An official website of the United States government
Here's how you know
A .mil website belongs to an official U.S. Department of Defense organization in the United States.
A lock (lock ) or https:// means you’ve safely connected to the .mil website. Share sensitive information only on official, secure websites.

Report | Nov. 13, 2020

Lead Inspector General for Operation Freedom’s Sentinel I Quarterly Report to the United States Congress I July 1, 2020 - September 30, 2020


Publicly Released: November 17, 2020

This Lead Inspector General (Lead IG) report to the United States Congress on Operation Freedom’s Sentinel (OFS) is the 22nd quarterly report detailing the overseas contingency operation. The report summarizes significant events involving OFS and describes completed, ongoing, and planned Lead IG and partner agency oversight work. This report covers the period from July 1, 2020, through September 30, 2020.

On September 12, the Afghan Peace Negotiations began when the Afghan Islamic Republic negotiating team met with Taliban representatives in Doha, Qatar. Initial talks focused on procedural rules and both sides agreed to most points. However, negotiations stalled by the end of the quarter as they reached an impasse over the relationship of the talks to the U.S.-Taliban agreement and the school of Islamic jurisprudence that would be used to resolve disputes between the two sides. At the same time, the Taliban increased its attacks against Afghan forces, leading to “distressingly high” levels of violence that could threaten the peace agreement.

The United States continued its conditions-based withdrawal of military and non-diplomatic civilian personnel from Afghanistan, one of its commitments under the U.S.-Taliban agreement signed on February 29. The United States met its commitments to reduce the number of troops in Afghanistan to 8,600 and to withdraw from five bases in Afghanistan by July.. Since July, the United States continued a steady reduction military personnel, and then-Secretary of Defense Mark Esper stated that the United States would have fewer than 5,000 military members in Afghanistan by the end of November. At that point, the United States will pause troop reductions and assess the situation. The United States committed to withdraw all remaining troops by May 1, 2021, if the Taliban upholds its commitments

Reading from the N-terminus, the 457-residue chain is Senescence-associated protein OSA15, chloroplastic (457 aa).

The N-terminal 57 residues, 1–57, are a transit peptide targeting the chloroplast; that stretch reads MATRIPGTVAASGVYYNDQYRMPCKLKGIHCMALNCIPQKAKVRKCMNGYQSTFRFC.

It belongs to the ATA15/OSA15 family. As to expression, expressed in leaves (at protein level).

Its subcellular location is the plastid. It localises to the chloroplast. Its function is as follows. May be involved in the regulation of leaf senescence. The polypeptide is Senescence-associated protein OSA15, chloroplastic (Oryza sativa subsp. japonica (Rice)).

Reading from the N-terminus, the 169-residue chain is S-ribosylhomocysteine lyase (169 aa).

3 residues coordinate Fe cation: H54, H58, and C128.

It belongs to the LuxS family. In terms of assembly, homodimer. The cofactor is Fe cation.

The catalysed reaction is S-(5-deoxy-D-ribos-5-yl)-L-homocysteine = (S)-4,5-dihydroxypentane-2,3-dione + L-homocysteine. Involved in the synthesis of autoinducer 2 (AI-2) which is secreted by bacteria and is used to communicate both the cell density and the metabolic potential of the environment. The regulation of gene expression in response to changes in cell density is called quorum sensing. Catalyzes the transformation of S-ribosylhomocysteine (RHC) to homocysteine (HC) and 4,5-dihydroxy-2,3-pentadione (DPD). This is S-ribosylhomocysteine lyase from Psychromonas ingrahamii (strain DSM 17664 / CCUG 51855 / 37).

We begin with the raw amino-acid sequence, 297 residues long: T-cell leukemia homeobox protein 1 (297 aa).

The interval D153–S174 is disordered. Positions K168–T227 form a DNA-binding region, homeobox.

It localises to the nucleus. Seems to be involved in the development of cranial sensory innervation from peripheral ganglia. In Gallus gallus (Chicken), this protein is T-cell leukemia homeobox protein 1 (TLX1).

The Afghan government struggled with its coronavirus disease–2019 (COVID-19) pandemic response this quarter. The Afghan Ministry of Public Health declared that the pandemic had reached its peak and had been controlled, even as there were 39,000 active cases at the end of the quarter and nearly a third of the Afghan population had been infected amid widespread complacency and failure to follow public health guidance. COVID-19 testing never exceeded 1,200 tests per day and dropped to 400 per day by the end of the quarter, due to staffing and supply shortages.

During the quarter, the Lead IG agencies issued seven reports relating to OFS. As of September 30, 2020, 35 projects related to OFS were ongoing and 21 projects related to OFS were planned.

Operation Freedom’s Sentinel began on January 1, 2015. U.S. forces conduct two complementary missions under OFS: 1) counterterrorism operations against al Qaeda, the Islamic State of Iraq and Syria-Khorasan, and their affiliates in Afghanistan; and 2) training, advising, and assisting the Afghan National Defense and Security Forces through the NATO-led Resolute Support Mission.

Section 8L of the Inspector General Act of 1978 provides a mandate for the three Lead IG agencies—the Department of Defense Office of Inspector General (OIG), Department of State OIG, and U.S. Agency for International Development OIG—to work together to develop and carry out joint, comprehensive, and strategic oversight. Each IG retains statutory independence, but together they apply their extensive regional experience and in-depth institutional knowledge to conduct whole-of-government oversight of these overseas contingency operations.